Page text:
by Yesim Usluca
Impunity Watch Reporter, Middle East
BAGHDAD, Iraq — On January 23rd, the Prime Minister of Iraq, Mr. Haider al-Abadi, ordered an investigation into human rights violations allegedly committed by government troops and a Shia paramilitary group.
The allegations include claims of kidnapping and civilian abuse as the troops attempt to retake Mosul from the Islamic State (ISIS). The United Nations Assistance Mission for Iraq demanded a governmental inquiry from Iraq when a video surfaced on social media allegedly showing “brutal treatment” and the murdering of at least three ISIS members. The video, which is almost three minutes in length, showed several members of the Iraqi security forces wearing army and police uniforms. The video then contains graphic recordings of the individuals “dragging and beating  suspects in a residential area before showering them with bullets.”
Two days later, Mr. al-Abadi’s office issued a statement saying that he had “ordered to form a committee to investigate cases of kidnappings, mistreatment and violations . . . against civilians by groups exploiting the name of the security forces and Shia paramilitary units.” Mr. al-Abadi subsequently indicated that he had instructed field commanders to ensure that the laws of armed conflict were followed to prevent human rights violations from being committed under the guise of war operations. He further stated that cases of abuse had been recorded and later uploaded to social media to “spoil the joy of victory[,] defame the real image of the brave security forces and their sacrifices to liberate the land[,] and  maintain security.”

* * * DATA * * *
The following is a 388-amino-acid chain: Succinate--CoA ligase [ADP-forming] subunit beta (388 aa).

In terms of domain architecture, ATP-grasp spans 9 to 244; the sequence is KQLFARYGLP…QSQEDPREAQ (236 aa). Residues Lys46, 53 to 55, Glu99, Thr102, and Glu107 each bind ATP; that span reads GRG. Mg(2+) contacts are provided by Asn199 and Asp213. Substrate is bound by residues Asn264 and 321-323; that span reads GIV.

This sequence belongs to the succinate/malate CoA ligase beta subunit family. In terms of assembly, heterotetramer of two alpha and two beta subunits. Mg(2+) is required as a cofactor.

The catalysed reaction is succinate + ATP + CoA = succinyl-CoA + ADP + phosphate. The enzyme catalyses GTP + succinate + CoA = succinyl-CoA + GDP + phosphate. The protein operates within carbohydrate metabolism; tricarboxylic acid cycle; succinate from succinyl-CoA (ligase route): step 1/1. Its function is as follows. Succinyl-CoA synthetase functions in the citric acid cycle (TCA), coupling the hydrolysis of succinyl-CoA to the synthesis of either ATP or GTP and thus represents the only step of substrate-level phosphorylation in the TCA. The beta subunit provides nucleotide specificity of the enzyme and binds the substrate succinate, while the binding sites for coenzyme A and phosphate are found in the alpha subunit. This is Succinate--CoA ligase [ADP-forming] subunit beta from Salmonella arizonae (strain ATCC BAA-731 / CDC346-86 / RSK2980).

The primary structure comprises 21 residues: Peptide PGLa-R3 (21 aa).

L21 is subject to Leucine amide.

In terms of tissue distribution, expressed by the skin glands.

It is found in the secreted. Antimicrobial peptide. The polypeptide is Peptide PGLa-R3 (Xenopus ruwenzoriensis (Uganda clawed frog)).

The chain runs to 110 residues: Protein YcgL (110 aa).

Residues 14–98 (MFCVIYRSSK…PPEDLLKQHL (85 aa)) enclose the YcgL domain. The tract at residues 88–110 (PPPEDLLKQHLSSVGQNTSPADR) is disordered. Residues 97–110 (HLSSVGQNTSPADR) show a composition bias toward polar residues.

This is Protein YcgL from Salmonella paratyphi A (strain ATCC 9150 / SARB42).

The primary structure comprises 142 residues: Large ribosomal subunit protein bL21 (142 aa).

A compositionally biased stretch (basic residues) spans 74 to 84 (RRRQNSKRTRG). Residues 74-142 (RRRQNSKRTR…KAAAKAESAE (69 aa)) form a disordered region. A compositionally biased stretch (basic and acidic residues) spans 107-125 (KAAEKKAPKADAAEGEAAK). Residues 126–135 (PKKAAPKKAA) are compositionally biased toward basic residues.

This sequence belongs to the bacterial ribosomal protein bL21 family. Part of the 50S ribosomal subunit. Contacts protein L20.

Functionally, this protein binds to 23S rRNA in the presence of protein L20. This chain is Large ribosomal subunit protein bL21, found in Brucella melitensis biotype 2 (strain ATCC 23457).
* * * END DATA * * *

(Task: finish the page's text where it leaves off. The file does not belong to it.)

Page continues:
On January 5th, Amnesty International had issued a statement indicating that Iraq’s “Popular Mobilization Units” (PMU) had been “engaged in a systematic pattern of violations, including enforced disappearances, torture and unlawful killings targeting the Sunni community.” Formed in 2014 to join in on the war against ISIS, PMU is a coalition made up of mostly Iranian-trained Shia groups. The coalition was officially merged with the Iraqi armed forces in 2016.
In January 2016, Human Rights Watch had issued a statement in which it “accused Shia militias of abducting and killing [scores] of Sunni civilians in central Iraq.” The rights group had later called upon the Iraqi government to prevent Shia militias from joining the Mosul operation due to concerns of severe human rights violations.
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